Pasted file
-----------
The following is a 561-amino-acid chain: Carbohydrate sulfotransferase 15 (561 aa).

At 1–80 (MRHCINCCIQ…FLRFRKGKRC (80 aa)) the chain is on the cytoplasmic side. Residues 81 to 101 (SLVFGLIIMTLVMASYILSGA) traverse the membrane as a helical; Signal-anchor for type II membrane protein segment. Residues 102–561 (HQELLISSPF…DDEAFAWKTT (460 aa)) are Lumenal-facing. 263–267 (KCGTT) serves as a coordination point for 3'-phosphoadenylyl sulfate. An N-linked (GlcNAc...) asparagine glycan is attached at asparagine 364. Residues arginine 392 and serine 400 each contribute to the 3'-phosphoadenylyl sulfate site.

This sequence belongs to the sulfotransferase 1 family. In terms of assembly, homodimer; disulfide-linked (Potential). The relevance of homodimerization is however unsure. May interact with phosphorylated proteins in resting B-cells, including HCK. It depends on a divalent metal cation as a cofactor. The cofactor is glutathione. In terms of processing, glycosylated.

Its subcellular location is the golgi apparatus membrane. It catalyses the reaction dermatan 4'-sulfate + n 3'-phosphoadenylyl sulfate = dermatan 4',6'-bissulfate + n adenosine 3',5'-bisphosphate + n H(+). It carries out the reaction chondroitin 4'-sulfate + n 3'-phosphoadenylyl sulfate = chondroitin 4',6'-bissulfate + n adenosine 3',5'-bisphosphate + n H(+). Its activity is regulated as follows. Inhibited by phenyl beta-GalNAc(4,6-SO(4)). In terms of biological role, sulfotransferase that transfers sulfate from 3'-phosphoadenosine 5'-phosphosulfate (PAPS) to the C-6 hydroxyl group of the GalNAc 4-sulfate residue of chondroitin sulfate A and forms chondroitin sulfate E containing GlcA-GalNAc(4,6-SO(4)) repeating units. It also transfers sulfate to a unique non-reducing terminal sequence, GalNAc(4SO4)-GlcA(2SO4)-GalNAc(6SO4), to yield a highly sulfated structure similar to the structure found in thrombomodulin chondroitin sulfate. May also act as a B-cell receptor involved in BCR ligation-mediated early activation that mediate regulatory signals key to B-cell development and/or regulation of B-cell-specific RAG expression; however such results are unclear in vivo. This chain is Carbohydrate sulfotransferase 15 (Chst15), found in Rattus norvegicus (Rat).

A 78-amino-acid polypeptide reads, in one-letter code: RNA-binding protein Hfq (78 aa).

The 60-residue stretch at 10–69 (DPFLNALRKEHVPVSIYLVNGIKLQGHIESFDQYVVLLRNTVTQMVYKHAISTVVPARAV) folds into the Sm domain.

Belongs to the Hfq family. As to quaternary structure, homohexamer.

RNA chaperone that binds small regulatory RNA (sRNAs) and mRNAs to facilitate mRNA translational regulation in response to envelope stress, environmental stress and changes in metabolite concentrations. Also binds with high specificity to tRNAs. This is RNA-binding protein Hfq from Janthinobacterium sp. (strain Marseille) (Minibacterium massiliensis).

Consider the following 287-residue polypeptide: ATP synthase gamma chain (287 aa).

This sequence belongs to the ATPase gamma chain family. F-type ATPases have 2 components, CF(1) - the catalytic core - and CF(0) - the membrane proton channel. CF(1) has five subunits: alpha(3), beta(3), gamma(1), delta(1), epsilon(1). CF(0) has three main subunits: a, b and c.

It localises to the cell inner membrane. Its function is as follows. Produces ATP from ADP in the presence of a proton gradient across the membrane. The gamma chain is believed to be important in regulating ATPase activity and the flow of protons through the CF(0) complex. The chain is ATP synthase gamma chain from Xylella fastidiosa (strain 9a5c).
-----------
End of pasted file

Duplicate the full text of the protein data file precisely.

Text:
The following is a 561-amino-acid chain: Carbohydrate sulfotransferase 15 (561 aa).

At 1–80 (MRHCINCCIQ…FLRFRKGKRC (80 aa)) the chain is on the cytoplasmic side. Residues 81 to 101 (SLVFGLIIMTLVMASYILSGA) traverse the membrane as a helical; Signal-anchor for type II membrane protein segment. Residues 102–561 (HQELLISSPF…DDEAFAWKTT (460 aa)) are Lumenal-facing. 263–267 (KCGTT) serves as a coordination point for 3'-phosphoadenylyl sulfate. An N-linked (GlcNAc...) asparagine glycan is attached at asparagine 364. Residues arginine 392 and serine 400 each contribute to the 3'-phosphoadenylyl sulfate site.

This sequence belongs to the sulfotransferase 1 family. In terms of assembly, homodimer; disulfide-linked (Potential). The relevance of homodimerization is however unsure. May interact with phosphorylated proteins in resting B-cells, including HCK. It depends on a divalent metal cation as a cofactor. The cofactor is glutathione. In terms of processing, glycosylated.

Its subcellular location is the golgi apparatus membrane. It catalyses the reaction dermatan 4'-sulfate + n 3'-phosphoadenylyl sulfate = dermatan 4',6'-bissulfate + n adenosine 3',5'-bisphosphate + n H(+). It carries out the reaction chondroitin 4'-sulfate + n 3'-phosphoadenylyl sulfate = chondroitin 4',6'-bissulfate + n adenosine 3',5'-bisphosphate + n H(+). Its activity is regulated as follows. Inhibited by phenyl beta-GalNAc(4,6-SO(4)). In terms of biological role, sulfotransferase that transfers sulfate from 3'-phosphoadenosine 5'-phosphosulfate (PAPS) to the C-6 hydroxyl group of the GalNAc 4-sulfate residue of chondroitin sulfate A and forms chondroitin sulfate E containing GlcA-GalNAc(4,6-SO(4)) repeating units. It also transfers sulfate to a unique non-reducing terminal sequence, GalNAc(4SO4)-GlcA(2SO4)-GalNAc(6SO4), to yield a highly sulfated structure similar to the structure found in thrombomodulin chondroitin sulfate. May also act as a B-cell receptor involved in BCR ligation-mediated early activation that mediate regulatory signals key to B-cell development and/or regulation of B-cell-specific RAG expression; however such results are unclear in vivo. This chain is Carbohydrate sulfotransferase 15 (Chst15), found in Rattus norvegicus (Rat).

A 78-amino-acid polypeptide reads, in one-letter code: RNA-binding protein Hfq (78 aa).

The 60-residue stretch at 10–69 (DPFLNALRKEHVPVSIYLVNGIKLQGHIESFDQYVVLLRNTVTQMVYKHAISTVVPARAV) folds into the Sm domain.

Belongs to the Hfq family. As to quaternary structure, homohexamer.

RNA chaperone that binds small regulatory RNA (sRNAs) and mRNAs to facilitate mRNA translational regulation in response to envelope stress, environmental stress and changes in metabolite concentrations. Also binds with high specificity to tRNAs. This is RNA-binding protein Hfq from Janthinobacterium sp. (strain Marseille) (Minibacterium massiliensis).

Consider the following 287-residue polypeptide: ATP synthase gamma chain (287 aa).

This sequence belongs to the ATPase gamma chain family. F-type ATPases have 2 components, CF(1) - the catalytic core - and CF(0) - the membrane proton channel. CF(1) has five subunits: alpha(3), beta(3), gamma(1), delta(1), epsilon(1). CF(0) has three main subunits: a, b and c.

It localises to the cell inner membrane. Its function is as follows. Produces ATP from ADP in the presence of a proton gradient across the membrane. The gamma chain is believed to be important in regulating ATPase activity and the flow of protons through the CF(0) complex. The chain is ATP synthase gamma chain from Xylella fastidiosa (strain 9a5c).